By George Munene
Kenya’s coffee production is forecast to dip by 10 per cent to 700,000 bags for the 2022-23 season due to lower yields caused by reduced fertilizer application.
Fertilizer prices in Kenya stand at Sh 6,000 per 50 kg bag, a 71 percent increase from the previous year.
Acording to the report by the US Department of Foreign Agriculture the area under coffee is expected to increase slightly, from 104,000 to 105,000 hectares as farmers respond to high coffee prices by rehabilitating abandoned trees in 2021/22 for future harvest.
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However, a shortage of planting materials, particularly coffee seeds, primarily supplied by the Kenya Coffee Research Institute (CRI) has curtailed the growth of new coffee plantations.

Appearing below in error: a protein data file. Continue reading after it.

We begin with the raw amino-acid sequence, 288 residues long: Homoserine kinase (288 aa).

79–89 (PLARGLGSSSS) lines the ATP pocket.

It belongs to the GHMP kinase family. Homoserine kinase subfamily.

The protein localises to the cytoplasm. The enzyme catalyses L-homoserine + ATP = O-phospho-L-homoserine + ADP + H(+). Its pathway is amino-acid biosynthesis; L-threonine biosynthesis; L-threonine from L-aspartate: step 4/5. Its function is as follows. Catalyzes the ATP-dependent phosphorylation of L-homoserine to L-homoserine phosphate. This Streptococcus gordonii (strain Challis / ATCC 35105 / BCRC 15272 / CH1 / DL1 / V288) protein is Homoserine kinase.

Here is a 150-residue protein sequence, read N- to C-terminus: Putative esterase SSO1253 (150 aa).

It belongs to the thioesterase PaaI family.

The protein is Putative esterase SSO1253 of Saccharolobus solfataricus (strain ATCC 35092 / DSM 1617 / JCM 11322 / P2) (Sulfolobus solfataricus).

This year CRI estimates it will produce 136.078 kilograms of coffee seeds for development into seedlings compared to a demand of 1,360.7 to 1,814.3 kilograms of seeds.
Coffee exports are expected to decline to 670,000 bags from 750,000 bags due to lower production.
Domestic coffee consumption is expected to increase slightly, from 30,000 to 32,000 bags.
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While consumption is forecast to rise as Kenya’s tourism and restaurant sectors recover following the removal of COVID-19 restrictions, growth in domestic consumption will be constrained by high inflation, which is reducing consumer purchasing power.
Cyclical variations are also expected to drive down coffee yields. Arabica coffee undergoes a three-year cycle, with yields increasing over two years and then falling in the third. Many of Kenya’s coffee trees are primed to experience declining yields in 2022/23 after peaking in 2021/22.